“The Church, as the movement of God’s people, must be increasingly engaged in the defense of human rights and the rights of the forest”, reads a letter from the National Council of Christian Churches of Brazil presented to the Synod for the Amazon, on 9 October, in the Vatican.
“We rejoice with you on the possibility of gathering the Amazonian diversity in a meeting whose purpose is to discuss the evangelizing presence of the Church in that territory”, said Rev. Cláudio Correa de Miranda, from the Episcopal Anglican Church of Brazil, who was responsible for presenting the letter to the Synod of Bishops for the Pan-Amazon region, being held 6-27 October.
“We prophetically denounce the real threats faced by such immense biodiversity that exists in the Amazon. Such threats are caused by the human craving for profit without criteria”, reads the letter.
The Council of Christian Churches of Brazil delegation to the Synod is formed by de Miranda and Rev. Nicolau Paiva, from the Evangelical Church of the Lutheran Confession in Brazil, both from the Council of Churches of the Amazon, a regional wing of the Council of Christian Churches of Brazil.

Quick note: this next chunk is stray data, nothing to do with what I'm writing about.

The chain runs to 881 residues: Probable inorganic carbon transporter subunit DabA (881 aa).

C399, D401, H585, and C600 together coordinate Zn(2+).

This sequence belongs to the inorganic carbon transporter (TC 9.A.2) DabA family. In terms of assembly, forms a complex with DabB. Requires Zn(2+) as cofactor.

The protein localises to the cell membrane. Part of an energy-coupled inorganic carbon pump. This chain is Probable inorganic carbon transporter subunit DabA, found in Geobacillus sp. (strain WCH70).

The message also included a statement about commitment to advocacy for the territorial rights of the indigenous peoples, “from whom we have so much to learn, to advance in the political perspective of common good and good living”.
“Our public testimony of the faith in Jesus Christ is also expressed in the support and promotion of agroecology, and family, peasant, indigenous and quilombola agriculture”, reads the letter.
With its ecumenical testimony, the Council of Christian Churches of Brazil takes part in several initiatives that aim to support the Synod for the Amazon, such as public events and statements and pastoral visits to churches in the Amazon region.
In 2017, the Executive Committee of the World Council of Churches (WCC) issued “the Statement on the Amazon under Threat”, calling on “churches and people of goodwill to continue to challenge governments, politicians, companies, and enterprises, holding them accountable for all unscrupulous destruction of sources of food, water, shelter, medicine and livelihoods for current and future generations”.
The statement particularly urged the Congress and Government of Brazil “to withdraw the regressive and destructive initiatives to abolish existing environmental protections in the Amazon Basin”, reads the WCC statement.